Pit Viper

Pit Vipers
Head of a Mexican Ridge Nosed Rattlesnake
Mexican Ridge Nosed Rattlesnake
Scientific classification
or family Crotalidae

See text.

Pit Vipers (sometimes called crotalines) are mostly New World vipers found in North, Central and South America; a few species are recorded from isolated areas of Southeast Asia, the Caspian region of Europe, China and Japan. Depending on the taxonomist, Pit Vipers may be treated as a subfamily (Crotalinae) of the viper family Viperidae (with "true vipers" or pitless vipers in the subfamily Viperinae), or as a family of their own, Crotalidae.

These snakes are named after their specialized thermoreceptors, heat-sensitive organs located on the head which take the form of small pits. There are approximately 22 genera of Pit Vipers in total, the largest and most familiar being the rattlesnakes (genera Crotalus and Sistrurus). Other species include the American copperhead and Cottonmouth (genus Agkistrodon) and the asian pit vipers (genus Gloydius).



Like the pitless vipers, all crotalines are highly venomous; the Western Diamondback Rattlesnake (Crotalus atrox) is responsible for the majority of snakebite deaths in North America. Like pitless vipers, pit vipers are solenoglyphous, i.e. their fangs are hollow and hinged, folding back against the roof of the mouth when not in use. Pit Vipers also closely resemble other vipers, having broad triangular heads and heavy builds with short, stubby tails which may or may not include a rattle.

The titular pits are between the nostril and the eye on either side of the Pit Viper's head. They contain membranes sensitive to infrared radiation; this allows the snakes to detect prey whose body temperatures are higher or lower than the surrounding environment, namely small rodents, birds and lizards. The temperature difference need not be great; fractions of a degree are enough. This adaptation serves the vipers well, as they are nocturnal animals and rely heavily on this "sixth sense". This adaptation is observed in only one other group of snakes, the boas.

In terms of length, Pit Vipers range in size from the Eyelash Viper (Bothriechis schleglii) at a maximum 50 centimetres (20 inches), to the Bushmaster (Lachesis muta) at an imposing 3.5 metres (11.5 feet). Incidentally, the Bushmaster is also the largest of all vipers, and the largest venomous snake in the New World.

Habitat and behavior

Pit Vipers are a versatile group, with members found in habitats ranging from parched desert (e.g., rattlesnakes) to rainforests (e.g., fer-de-lance) and even aquatic settings (e.g., the water moccasin). Species may be either arboreal or terrestrial. Some species may be found at elevations exceeding 1,000 metres.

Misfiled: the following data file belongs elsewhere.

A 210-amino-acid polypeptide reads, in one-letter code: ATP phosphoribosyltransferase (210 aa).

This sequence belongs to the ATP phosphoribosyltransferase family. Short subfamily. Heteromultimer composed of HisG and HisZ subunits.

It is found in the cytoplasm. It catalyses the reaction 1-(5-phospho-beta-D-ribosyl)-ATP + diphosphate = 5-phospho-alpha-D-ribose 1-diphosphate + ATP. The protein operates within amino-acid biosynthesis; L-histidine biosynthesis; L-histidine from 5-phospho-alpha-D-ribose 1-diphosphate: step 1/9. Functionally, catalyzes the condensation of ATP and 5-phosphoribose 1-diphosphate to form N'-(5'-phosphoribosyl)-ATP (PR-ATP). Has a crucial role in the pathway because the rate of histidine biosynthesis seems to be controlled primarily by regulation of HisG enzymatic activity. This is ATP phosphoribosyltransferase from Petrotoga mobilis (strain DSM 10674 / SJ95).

Although mostly nocturnal, some species are highly active by day; one example is Trimeresurus trigonocephalus, a bright green pit viper endemic to Sri Lanka with yellow and black camouflage. The majority are active by night to avoid scorching daytime temperatures and to hunt when their preferred prey are also active. The snakes' heat-sensitive pits are also thought to aid in the location of cooler areas in which to rest.

Crotalines are characteristically ambush predators, lying in patient wait for unsuspecting prey to wander by. At least one species, the arboreal Gloydius shedaoensis of China, is known to select a specific ambush site and return to it every year in time for the spring migration of birds. Studies have indicated that these snakes learn to improve their strike accuracy over time[1] (http://www.bio.usyd.edu.au/Shinelab/students/mark/349whydojuvenile.pdf).

Many temperate species (e.g. most rattlesnakes) will congregate in sheltered areas or dens to overwinter (see hibernation), the snakes benefitting from the combined heat. In cool temperatures and whilst pregnant the vipers will also bask on sunny ledges. Some species do not mass together in this way, among them the Copperheads and Mojave Rattlesnake (Cortalus scutulatus).

Like most snakes, crotalines keep to themselves and will strike only if cornered or threatened. Smaller snakes are less likely to stand their ground than are larger specimens.

Pollution and the destruction of rainforests has caused many viper species to decline in population and loose their homes. Humans also pose a major threat to vipers many vipers are hunted for their skins. Vipers also stray onto roads and are hit by cars, and are killed like household pests.


With few exceptions, Pit Vipers are ovoviviparous; that is, females give birth to live young. The young are well-developed and are capable of delivering a fatal bite right from the time of birth. The young snakes stay with their mother for about two weeks, or until their first molt.

Among the oviparous (egg-laying) Pit Vipers are the Bushmaster, Calloselasma species, and some Trimeresurus species. It is believed that all egg-laying crotalines guard their eggs.

Brood sizes range from two individuals in very small species to as many as 86 in the fer-de-lance, a species among the most prolific of the live-bearing snakes. Many young crotalines have brightly coloured tails which contrast dramatically with the rest of their bodies; using worm-like movements, the young snakes may use their tails as a lure.


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